It’s Security Tuesday

It’s Security Tuesday

Microsoft released four security alerts today, as it typically does on the second Tuesday of each month. The ratings: Two Critical and two Important. Microsoft combined three of the alerts into one, but they are technically separate issues.

The two “Critical” issues (info is here and here) would allow hackers to remotely execute code on a Windows PC, either through Windows or Internet Explorer. All currently supported versions of Windows, including XP and 2003 Server are vulnerable to the flaw.

The first critical flaw, involving Microsoft (Abstract Syntax Notation) ASN.1 library, is potentially nasty, because of its use and the potential for the hacker to gain access not only of a Windows computer but the connected network. Unlike the flaw precipitating last summer's Blaster attack, there is no workaround. Applying a patch–and immediately–is the best action to take.

The first “Important” alert, here, uses a different remote code execution exploit for the same Windows versions.

The other “Important” alert, here, affects Virtual PC for the Mac 6.0, 6.01, 6.02 and 6.1. The exploit could give a hacker elevated system privileges and so access to the compromised computer.

Tomorrow at 1 p.m. ET, Microsoft will hold a Webcast to discuss today’s alerts; info is here. A separate, monthly security Webcast is scheduled for next Tuesday at 11:30 a.m. ET; info is here.

Today’s alerts follow an unscheduled critical update released on Groundhog Day that addressed longstanding issues with Internet Explorer. A security firm made those issues public over the U.S. Thanksgiving holiday in late November. Considering Microsoft regarded the exploits serious enough to issue and off-cycle critical alert, the 10-week lag time between public announcement and fix is surprising. Microsoft’s own data shows that the amount of time between security flaw disclosure and exploit has dropped from more than 365 days a few years ago to just a few weeks today.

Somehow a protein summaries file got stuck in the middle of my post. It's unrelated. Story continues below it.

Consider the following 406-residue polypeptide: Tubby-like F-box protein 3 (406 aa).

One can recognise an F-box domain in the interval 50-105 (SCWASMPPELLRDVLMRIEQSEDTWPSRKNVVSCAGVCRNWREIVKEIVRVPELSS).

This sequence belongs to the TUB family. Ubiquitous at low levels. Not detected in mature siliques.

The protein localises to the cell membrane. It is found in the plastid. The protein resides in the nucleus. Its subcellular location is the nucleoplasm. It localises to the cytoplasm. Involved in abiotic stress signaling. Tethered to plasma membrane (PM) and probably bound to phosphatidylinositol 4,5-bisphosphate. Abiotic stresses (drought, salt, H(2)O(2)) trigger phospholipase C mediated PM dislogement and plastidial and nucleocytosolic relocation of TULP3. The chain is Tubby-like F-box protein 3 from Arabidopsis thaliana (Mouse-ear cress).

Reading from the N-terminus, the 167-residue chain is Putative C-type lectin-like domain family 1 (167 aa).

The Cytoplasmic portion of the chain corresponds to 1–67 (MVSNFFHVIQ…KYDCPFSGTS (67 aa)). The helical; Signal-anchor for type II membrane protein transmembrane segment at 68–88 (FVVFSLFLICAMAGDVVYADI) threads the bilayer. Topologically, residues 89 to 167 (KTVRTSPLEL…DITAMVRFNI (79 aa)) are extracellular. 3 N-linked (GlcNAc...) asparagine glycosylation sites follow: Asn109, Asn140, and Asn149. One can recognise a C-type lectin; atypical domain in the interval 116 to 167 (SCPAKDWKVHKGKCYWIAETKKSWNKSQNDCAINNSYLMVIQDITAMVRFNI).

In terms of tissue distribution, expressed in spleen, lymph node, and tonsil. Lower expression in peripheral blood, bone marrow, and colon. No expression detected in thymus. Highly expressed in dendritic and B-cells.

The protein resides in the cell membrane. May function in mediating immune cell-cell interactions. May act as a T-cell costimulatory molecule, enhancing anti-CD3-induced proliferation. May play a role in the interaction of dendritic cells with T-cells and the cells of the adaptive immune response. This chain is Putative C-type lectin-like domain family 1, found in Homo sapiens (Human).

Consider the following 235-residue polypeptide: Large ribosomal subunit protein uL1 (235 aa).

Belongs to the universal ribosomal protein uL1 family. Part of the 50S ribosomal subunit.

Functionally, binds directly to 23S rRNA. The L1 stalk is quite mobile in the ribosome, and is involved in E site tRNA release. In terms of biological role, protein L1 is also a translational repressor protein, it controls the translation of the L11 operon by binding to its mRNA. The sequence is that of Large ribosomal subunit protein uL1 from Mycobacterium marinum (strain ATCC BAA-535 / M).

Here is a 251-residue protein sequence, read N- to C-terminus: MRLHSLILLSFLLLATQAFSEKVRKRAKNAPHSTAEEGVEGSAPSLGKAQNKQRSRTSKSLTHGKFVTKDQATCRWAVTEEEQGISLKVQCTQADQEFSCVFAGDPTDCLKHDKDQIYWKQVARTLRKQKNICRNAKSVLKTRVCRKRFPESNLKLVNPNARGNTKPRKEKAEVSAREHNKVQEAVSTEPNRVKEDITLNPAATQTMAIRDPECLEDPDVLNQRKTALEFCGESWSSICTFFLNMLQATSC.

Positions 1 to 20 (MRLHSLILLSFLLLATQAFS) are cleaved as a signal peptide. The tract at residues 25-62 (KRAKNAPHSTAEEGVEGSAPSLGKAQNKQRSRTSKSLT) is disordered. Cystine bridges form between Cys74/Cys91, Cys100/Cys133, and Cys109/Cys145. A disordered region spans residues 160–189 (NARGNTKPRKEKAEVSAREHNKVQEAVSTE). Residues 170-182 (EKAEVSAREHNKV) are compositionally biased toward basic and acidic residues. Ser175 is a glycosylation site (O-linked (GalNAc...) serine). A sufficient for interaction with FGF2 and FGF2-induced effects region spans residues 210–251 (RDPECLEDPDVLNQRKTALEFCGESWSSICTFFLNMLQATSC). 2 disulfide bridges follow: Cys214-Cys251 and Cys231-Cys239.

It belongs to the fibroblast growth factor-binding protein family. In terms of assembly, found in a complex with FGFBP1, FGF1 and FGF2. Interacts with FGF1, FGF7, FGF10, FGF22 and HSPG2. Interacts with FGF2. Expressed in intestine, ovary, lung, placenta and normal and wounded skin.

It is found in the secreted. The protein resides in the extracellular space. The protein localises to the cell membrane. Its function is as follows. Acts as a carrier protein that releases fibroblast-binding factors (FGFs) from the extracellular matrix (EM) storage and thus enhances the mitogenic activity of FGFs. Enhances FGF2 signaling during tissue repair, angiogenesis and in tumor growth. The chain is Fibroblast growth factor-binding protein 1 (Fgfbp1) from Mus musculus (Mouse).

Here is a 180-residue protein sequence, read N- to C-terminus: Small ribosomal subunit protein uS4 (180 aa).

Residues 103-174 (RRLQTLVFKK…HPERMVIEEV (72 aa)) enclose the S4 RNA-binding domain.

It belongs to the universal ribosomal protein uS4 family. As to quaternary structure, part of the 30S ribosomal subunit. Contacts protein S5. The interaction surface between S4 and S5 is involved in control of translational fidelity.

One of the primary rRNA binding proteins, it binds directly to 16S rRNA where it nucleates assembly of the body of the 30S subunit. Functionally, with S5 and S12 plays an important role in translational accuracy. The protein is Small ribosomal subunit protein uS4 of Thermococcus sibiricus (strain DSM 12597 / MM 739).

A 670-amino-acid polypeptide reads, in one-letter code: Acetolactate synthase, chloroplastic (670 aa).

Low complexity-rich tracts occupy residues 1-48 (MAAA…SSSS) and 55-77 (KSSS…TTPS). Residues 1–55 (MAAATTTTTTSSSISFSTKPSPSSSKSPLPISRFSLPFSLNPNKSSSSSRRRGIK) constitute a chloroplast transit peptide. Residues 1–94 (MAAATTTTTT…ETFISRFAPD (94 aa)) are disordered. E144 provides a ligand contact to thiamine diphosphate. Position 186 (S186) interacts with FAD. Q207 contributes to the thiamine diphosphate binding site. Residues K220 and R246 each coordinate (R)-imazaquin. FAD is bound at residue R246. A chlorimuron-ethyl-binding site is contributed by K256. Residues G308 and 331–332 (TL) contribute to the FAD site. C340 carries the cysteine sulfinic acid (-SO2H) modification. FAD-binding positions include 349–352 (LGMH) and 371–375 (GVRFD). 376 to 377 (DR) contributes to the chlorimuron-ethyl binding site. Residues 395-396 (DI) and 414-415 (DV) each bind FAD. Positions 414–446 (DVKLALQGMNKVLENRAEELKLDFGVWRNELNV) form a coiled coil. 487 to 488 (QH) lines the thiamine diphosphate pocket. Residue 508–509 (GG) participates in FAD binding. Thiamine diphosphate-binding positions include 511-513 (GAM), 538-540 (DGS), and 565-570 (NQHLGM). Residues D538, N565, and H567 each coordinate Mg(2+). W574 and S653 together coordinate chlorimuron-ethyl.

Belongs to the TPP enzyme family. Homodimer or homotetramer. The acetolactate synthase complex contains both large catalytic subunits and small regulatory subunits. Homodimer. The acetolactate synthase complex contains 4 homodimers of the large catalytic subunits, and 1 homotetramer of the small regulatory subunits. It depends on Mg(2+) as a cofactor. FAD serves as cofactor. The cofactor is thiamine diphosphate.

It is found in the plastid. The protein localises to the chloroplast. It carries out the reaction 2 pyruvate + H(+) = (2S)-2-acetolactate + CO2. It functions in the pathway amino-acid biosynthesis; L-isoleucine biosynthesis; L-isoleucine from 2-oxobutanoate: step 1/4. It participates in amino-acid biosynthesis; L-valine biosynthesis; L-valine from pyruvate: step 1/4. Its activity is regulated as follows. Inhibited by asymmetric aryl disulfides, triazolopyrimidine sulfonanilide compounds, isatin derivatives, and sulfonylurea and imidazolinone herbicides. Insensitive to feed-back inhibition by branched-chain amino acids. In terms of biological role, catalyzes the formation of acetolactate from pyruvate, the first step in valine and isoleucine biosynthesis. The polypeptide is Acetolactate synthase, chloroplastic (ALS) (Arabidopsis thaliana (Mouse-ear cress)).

Microsoft wants people uncovering flaws to contact the company first, so that a fix could be developed before the problem is revealed publicly. But, I don’t think such responsible action is realistic. There may be smaller security firms looking to build their businesses; security flaws are big press. Also, taking the hackers are criminals viewpoint, there isn’t much benefit to their holding onto information that they can exploit.

Besides the fixes, available here, Microsoft also nixed an obscure Internet Explorer feature that would display user name information as part of the Web address. The feature could be exploited by hackers to spoof Websites, meaning to take the user somewhere other than where he or she intended. If exploited correctly, compromised users could be coerced into giving away devastating amounts of personal information used in e-commerce transactions.

Not surprisingly, late last week, news stories focused on the feature change, which has prevented some users from gaining access to legitimate Websites. I view that the price of correcting a problem that really should not have existed in the first place. The Web address feature, while a handy shortcut for accessing sites requiring IDs and passwords, made little sense from a security perspective. The feature is an open door Microsoft should have closed and locked long ago.  [Microsoft Monitor]

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